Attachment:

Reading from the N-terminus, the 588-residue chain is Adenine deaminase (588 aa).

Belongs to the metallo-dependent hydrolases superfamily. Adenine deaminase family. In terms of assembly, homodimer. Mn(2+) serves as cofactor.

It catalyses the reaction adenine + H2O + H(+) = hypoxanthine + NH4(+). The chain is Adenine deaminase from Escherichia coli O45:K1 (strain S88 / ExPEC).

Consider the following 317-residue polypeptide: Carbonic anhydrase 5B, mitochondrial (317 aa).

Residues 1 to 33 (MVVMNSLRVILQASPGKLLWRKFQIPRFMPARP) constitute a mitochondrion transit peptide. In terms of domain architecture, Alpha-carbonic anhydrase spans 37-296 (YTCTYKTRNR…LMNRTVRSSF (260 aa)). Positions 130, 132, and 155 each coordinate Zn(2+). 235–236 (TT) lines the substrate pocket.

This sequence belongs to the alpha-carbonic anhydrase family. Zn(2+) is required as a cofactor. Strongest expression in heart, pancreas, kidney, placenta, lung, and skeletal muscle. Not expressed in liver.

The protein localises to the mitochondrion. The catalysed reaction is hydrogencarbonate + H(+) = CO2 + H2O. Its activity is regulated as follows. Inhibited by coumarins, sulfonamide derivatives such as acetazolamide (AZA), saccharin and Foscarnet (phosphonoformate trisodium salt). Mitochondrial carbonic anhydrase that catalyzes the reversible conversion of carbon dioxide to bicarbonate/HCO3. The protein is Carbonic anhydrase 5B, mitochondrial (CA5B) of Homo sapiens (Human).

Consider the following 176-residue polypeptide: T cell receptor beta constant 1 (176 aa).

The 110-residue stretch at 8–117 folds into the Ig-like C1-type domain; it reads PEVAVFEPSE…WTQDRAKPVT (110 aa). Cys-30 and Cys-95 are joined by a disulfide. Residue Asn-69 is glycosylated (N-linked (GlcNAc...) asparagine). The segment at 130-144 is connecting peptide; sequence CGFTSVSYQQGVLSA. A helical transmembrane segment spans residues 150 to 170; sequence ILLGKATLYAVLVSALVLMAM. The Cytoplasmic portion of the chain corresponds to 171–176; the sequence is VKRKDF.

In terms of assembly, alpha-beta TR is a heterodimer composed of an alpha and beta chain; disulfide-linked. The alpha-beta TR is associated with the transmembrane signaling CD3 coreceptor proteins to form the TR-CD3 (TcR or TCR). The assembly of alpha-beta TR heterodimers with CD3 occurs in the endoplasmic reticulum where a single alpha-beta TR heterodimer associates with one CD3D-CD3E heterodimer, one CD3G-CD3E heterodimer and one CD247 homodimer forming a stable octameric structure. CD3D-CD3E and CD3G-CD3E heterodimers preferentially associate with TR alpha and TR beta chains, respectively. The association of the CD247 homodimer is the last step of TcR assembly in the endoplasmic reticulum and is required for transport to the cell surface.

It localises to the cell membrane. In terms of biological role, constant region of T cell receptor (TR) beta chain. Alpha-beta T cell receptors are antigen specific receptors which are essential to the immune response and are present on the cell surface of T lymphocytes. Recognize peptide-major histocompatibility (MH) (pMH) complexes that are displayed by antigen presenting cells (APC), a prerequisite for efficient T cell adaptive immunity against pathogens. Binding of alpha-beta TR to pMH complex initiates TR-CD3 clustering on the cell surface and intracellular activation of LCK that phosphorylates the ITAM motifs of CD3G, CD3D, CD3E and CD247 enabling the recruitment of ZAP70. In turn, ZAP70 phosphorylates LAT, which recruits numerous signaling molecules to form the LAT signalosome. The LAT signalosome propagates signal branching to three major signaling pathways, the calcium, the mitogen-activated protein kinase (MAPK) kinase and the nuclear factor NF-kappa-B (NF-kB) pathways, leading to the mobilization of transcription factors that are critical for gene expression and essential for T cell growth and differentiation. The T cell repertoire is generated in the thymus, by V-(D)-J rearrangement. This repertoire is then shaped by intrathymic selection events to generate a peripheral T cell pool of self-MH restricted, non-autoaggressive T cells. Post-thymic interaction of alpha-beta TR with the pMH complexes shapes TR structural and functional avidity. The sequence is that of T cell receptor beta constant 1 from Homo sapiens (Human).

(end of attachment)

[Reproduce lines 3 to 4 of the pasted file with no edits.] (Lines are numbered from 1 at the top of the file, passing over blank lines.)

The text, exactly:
It catalyses the reaction adenine + H2O + H(+) = hypoxanthine + NH4(+). The chain is Adenine deaminase from Escherichia coli O45:K1 (strain S88 / ExPEC).

Consider the following 317-residue polypeptide: Carbonic anhydrase 5B, mitochondrial (317 aa).